Landed – Kigali City

I arrived in Kigali after an uneventful but long trip; unless the storms in Holland and western Europe count as eventful. All the planes out of Schiphol had to use the same runway which made for an extra hour sitting in the plane, waiting.

On the Amsterdam to Kigali leg there were less sneezers and coughers than on the previous leg, which was a little extreme. Still, there were a few in my neighborhood, so on went the mask. Again, I was the only one. No one else seems to be worried – am I becoming too American, worrying about germs? My two most recent bouts with pneumonia and upper respiratory illness during the entire length of my stay in Burkina and later in Madagascar have made me a little paranoid.

I might as well have arrived in a new country, even the capital  is no longer simply Kigali, but Kigali City. So far I have not recognized anything except the hotel Mille Collines that our driver pointed out to me. I did recognize a former colleague on the plane. She now works for another organization in DC as their capacity building expert. Her new job allows her to fly business class – such luck! They must not have much competition if they can afford the steep B-class fares for their staff.

I had settled in my hotel room feeling as if I just had stepped off a long boat ride, with the hotel room swaying as if there was an earthquake (there wasn’t – just my brain playing tricks one me).

I called room service for a plastic bag with ice for my sore shoulder. But how to do that in a country that has banned plastic bags (the sturdy yellow Schiphol bags are perfect for icing). Before embarking we were told that we should leave all plastic bags on the plane.  The nice room service girl came up with a bucket of ice, a mesh bag (not plastic) and a hairnet (also not plastic and full of holes) to put the ice in. I don’t think she understood the purpose and looked very concerned when I told her I was injured and needed to get the inflammation down. She offered to call a doctor.  As soon as she left the room I took one of the many small plastic bags that the TSA requires for liquids and was able to ice myself without getting soaked. I think such bags are legal.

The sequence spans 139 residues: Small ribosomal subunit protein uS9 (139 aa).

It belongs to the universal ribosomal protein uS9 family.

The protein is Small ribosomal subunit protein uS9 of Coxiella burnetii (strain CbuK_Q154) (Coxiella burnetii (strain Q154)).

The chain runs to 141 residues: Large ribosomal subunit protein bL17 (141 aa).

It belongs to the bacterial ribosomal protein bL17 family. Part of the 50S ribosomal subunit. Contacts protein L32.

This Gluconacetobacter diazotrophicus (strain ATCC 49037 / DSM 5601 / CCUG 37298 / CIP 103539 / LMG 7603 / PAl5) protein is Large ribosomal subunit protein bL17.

Tomorrow I will meet the new team, which consists mostly of old-timers. One of the newcomers authored several books and studies on leadership in East Asia which I devoured for a writing assignment some years ago. What a surprise to meet him here in faraway Africa, and now a colleague of mine.

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